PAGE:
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Re: Idea for apartment dwellers: 'host' charging through window

Sat Feb 09, 2019 3:23 pm

I would just set up a practical test.

It's like doing the power factor calculation. What I get on paper is alway different from the actual capacitance I end up needing.
It's real close but is never perfect.

The calculations usually get you close. This is why we still have labs and test things in a lab.
Best example of this is underwriters laboratory. If everything worked on paper all the time then these guys wouldn't exist.

In this case we already know people have burned down their homes and have died in this exact situation. Which is an overloaded breaker that didn't trip. So we already know the result. Anyone who wants to be in the experimental group, be my guest.
I'm going to stay in the control group for this one.
Is going to get you.

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Joined: Mon Jan 14, 2019 11:54 am
Delivery Date: 14 Jan 2019

Re: Idea for apartment dwellers: 'host' charging through window

Mon Jun 24, 2019 5:02 pm

Oilpan4 wrote: Ignore NEC, test your smoke detectors for real and meet the fire department.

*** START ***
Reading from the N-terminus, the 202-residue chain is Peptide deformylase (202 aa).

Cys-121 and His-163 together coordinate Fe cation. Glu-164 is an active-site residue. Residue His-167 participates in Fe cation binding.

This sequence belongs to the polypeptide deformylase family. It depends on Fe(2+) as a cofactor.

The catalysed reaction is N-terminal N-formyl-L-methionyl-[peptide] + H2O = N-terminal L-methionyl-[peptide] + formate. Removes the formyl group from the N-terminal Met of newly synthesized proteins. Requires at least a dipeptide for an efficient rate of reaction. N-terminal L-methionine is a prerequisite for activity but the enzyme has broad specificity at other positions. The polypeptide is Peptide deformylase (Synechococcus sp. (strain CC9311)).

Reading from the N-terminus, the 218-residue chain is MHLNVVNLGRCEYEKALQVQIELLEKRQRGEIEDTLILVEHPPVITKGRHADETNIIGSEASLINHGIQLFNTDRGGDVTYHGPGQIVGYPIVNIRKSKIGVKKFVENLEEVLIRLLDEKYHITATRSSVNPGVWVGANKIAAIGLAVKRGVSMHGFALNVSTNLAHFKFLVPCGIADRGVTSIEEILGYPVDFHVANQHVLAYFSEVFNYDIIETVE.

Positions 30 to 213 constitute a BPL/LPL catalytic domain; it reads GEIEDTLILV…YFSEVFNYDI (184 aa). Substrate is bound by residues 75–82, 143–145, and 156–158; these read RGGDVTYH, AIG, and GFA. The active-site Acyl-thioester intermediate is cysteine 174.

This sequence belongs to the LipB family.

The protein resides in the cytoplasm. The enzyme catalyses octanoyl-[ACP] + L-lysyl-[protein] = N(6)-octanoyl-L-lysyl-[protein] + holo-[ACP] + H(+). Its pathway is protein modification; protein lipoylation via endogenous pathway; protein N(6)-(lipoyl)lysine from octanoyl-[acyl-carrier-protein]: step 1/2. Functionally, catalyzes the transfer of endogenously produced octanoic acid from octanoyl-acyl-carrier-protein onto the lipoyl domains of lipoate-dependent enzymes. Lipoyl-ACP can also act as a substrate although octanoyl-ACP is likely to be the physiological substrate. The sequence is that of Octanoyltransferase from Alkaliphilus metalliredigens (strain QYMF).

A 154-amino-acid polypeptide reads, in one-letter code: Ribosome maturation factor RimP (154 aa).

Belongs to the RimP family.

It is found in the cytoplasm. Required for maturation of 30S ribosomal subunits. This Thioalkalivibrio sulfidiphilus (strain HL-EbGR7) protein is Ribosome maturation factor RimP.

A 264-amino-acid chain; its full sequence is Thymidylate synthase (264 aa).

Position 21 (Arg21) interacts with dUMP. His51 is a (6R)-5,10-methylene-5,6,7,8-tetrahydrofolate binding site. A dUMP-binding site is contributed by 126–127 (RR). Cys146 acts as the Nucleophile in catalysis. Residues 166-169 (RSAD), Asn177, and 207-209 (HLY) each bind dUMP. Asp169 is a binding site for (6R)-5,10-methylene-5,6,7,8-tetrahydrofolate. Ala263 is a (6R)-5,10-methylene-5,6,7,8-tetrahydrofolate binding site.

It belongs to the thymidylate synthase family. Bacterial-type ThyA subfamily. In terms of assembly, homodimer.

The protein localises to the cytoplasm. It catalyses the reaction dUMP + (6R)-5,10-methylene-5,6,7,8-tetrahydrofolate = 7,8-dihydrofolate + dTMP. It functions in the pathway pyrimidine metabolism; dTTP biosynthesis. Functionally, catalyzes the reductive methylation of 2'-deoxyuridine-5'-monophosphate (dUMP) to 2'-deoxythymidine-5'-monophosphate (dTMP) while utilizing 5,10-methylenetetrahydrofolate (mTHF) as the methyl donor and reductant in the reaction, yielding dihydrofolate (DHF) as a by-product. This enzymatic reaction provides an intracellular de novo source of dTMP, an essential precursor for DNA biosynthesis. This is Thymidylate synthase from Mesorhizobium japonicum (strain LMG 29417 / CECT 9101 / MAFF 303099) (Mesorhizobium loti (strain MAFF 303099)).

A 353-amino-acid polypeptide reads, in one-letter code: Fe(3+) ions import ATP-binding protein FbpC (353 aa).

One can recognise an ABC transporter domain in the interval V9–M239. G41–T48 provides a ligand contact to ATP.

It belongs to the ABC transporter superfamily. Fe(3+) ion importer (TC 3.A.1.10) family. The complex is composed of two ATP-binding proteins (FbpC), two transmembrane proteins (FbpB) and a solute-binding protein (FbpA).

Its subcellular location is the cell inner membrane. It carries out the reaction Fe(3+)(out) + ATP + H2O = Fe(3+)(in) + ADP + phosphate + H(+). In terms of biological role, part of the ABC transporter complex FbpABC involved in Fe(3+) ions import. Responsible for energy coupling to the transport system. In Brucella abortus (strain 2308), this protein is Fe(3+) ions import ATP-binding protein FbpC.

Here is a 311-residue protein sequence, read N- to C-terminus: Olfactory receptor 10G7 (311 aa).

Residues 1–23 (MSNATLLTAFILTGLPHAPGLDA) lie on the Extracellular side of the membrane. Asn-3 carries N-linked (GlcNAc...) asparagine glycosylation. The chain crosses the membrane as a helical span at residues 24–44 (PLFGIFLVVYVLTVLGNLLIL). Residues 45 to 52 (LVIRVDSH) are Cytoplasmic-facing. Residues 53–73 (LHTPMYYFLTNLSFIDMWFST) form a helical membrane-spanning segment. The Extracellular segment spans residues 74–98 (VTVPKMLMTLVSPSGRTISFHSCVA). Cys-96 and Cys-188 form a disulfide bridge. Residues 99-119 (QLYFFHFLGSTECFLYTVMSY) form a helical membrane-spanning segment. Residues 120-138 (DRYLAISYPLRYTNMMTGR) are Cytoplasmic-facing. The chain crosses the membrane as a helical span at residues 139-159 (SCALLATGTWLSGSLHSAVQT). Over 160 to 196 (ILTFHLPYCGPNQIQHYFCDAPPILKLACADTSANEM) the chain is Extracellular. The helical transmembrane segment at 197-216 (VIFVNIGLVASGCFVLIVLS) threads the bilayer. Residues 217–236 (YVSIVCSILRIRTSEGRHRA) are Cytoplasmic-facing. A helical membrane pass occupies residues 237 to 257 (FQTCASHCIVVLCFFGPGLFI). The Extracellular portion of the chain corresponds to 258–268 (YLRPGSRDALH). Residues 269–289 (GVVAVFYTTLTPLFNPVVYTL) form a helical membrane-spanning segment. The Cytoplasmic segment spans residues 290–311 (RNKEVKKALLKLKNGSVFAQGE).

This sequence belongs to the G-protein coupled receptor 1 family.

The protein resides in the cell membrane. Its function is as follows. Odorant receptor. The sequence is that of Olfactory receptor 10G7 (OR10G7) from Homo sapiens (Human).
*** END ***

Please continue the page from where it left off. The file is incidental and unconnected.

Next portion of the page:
Any other questions?
In order to ignore NEC, a homeowner has to read it first. The intended audience of NEC is electricians and fire marshals. If an electrician is installing an EVSE, then they will follow NEC. But there is no expectation that homeowners will buy a copy, let alone read it or understand it(*). Firemen are not going door-to-door giving helpful "Overview of NFPA70 changes for 2019" speeches. There is no expectation that homeowners need to read anything beyond the instructions that came with their UL-Listed device.

Realistically, homeowners will plug-in anything that physically goes together, and will only be stopped when a CPD pops or if an electrician is called-out for other work and notices the unsafe condition. This means that 99% of consumers who use extension cords will never hear about Article 629. The other 1% may hear about it, but stopping 1% of EVSE cord fires is not going to move the needle.

If increased EV adoption leads to a rash of extension-cord related fires, then I expect we'd just see all EVSEs go hard-wired, and UL Listings will be dropped for EVSEs with NEMA plugs. I think that's the traditional NEC approach: if something is unsafe, you build the permanent wiring to make that condition impossible. Since homeowners don't read NEC, adding Articles which attempt to dictate how the homeowner should behave will be ineffectual.

(*) you can now buy a copy for $96 on iTunes

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